Exercise helps to boost synapses in the brain and protect against dementia, a new study has found.

Scientists have shown that when older people keep active, they have more proteins in their brain that improve synaptic functioning.

Autopsies showed that the protection this offers was even found in people who brains contained the toxic proteins linked to Alzheimer’s and other neurodegenerative conditions.

Dr Kaitlin Casaletto, an assistant professor of neurology and lead author on the study, said: “Our work is the first that uses human data to show that synaptic protein regulation is related to physical activity and may drive the beneficial cognitive outcomes we see.

“Maintaining the integrity of these connections between neurons may be vital to fending off dementia, since the synapse is really the site where cognition happens. Physical activity – a readily available tool – may help boost this synaptic functioning.”

Researchers examined data from a project which recorded the physical activity of elderly participants during their later years, who had also signed up to donate their brains for research when they died.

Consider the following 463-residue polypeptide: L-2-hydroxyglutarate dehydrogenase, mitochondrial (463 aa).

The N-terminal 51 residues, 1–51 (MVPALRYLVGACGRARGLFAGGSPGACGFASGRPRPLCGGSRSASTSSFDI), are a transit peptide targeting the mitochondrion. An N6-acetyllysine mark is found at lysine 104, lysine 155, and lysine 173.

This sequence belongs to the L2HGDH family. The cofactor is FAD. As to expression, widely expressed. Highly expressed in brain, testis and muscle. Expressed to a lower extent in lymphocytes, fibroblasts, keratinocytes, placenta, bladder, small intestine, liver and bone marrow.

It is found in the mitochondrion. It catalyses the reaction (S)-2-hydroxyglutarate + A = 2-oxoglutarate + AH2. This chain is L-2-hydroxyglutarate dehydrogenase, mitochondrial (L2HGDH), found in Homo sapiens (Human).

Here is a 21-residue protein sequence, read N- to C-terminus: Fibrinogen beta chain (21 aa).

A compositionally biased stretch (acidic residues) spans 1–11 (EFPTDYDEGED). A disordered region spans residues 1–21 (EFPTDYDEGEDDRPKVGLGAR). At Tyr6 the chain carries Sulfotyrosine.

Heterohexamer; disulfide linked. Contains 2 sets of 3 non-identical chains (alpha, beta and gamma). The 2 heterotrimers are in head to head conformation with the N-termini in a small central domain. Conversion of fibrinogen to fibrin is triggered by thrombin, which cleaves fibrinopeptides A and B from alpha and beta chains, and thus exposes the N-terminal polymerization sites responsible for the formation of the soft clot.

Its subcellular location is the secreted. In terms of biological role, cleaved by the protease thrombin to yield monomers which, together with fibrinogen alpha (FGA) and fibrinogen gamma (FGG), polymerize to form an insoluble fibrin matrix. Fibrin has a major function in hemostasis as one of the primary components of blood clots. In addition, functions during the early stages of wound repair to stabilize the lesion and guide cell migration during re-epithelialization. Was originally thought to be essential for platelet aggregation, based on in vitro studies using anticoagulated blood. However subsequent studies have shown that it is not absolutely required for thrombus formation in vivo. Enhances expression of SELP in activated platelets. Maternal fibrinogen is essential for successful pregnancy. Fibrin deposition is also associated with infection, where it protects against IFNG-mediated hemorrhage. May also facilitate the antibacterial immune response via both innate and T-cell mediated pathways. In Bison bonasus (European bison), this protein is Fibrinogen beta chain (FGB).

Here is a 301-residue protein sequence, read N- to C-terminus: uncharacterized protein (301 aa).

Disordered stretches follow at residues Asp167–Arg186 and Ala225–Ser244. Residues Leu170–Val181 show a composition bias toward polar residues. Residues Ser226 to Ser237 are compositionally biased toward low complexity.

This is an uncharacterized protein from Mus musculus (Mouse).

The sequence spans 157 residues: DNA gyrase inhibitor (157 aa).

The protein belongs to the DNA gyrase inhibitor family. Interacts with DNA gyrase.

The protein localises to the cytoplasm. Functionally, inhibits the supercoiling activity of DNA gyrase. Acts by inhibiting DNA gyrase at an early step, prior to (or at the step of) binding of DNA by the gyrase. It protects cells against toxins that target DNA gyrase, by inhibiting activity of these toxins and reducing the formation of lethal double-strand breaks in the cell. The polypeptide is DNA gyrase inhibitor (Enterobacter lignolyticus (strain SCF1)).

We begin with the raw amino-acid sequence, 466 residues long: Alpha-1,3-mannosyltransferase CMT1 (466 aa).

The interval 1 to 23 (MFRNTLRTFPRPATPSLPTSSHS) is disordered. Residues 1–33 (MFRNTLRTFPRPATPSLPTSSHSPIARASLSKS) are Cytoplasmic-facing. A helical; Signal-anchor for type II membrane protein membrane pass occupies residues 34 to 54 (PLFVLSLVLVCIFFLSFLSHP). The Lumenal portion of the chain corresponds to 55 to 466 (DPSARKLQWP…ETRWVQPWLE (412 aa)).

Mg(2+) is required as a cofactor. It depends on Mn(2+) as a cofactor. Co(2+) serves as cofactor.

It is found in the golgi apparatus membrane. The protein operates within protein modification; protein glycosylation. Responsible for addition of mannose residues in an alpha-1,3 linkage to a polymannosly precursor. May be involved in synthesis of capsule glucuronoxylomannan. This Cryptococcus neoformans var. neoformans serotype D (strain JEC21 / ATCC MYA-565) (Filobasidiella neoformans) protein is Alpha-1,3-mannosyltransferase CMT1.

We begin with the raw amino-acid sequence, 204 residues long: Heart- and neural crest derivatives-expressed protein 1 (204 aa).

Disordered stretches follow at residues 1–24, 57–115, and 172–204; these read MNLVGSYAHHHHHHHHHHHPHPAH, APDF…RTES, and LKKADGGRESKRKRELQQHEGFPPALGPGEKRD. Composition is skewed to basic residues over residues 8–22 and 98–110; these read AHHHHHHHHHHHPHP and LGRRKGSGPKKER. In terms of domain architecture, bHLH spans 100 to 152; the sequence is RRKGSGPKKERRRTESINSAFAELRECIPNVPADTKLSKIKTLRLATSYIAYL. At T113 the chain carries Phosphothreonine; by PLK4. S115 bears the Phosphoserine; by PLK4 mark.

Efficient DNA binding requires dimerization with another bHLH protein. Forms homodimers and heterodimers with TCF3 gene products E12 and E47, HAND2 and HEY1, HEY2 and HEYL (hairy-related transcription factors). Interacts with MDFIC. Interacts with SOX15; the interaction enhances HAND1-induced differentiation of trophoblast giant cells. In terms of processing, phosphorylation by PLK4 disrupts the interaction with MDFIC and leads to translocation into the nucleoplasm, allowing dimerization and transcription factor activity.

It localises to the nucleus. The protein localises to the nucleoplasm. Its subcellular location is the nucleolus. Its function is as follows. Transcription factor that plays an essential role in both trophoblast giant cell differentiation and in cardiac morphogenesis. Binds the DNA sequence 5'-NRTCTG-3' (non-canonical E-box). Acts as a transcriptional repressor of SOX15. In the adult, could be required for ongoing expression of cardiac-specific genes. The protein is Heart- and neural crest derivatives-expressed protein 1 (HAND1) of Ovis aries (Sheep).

Dr Casaletto worked alongside William Honer, a professor of psychiatry at the University of British Columbia and senior author of the study, to find that older people who kept active had more proteins that facilitate the passing of information between neurons.

Dr Honer, who has carried out previous research in this area, said: “It may be that physical activity exerts a global sustaining effect, supporting and stimulating healthy function of proteins that facilitate synaptic transmission throughout the brain.”

Dr Casaletto added: “In older adults with higher levels of the proteins associated with synaptic integrity, this cascade of neurotoxicity that leads to Alzheimer’s disease appears to be attenuated.

“Taken together, these two studies show the potential importance of maintaining synaptic health to support the brain against Alzheimer’s disease.”

The study has been published in Alzheimer’s and Dementia.

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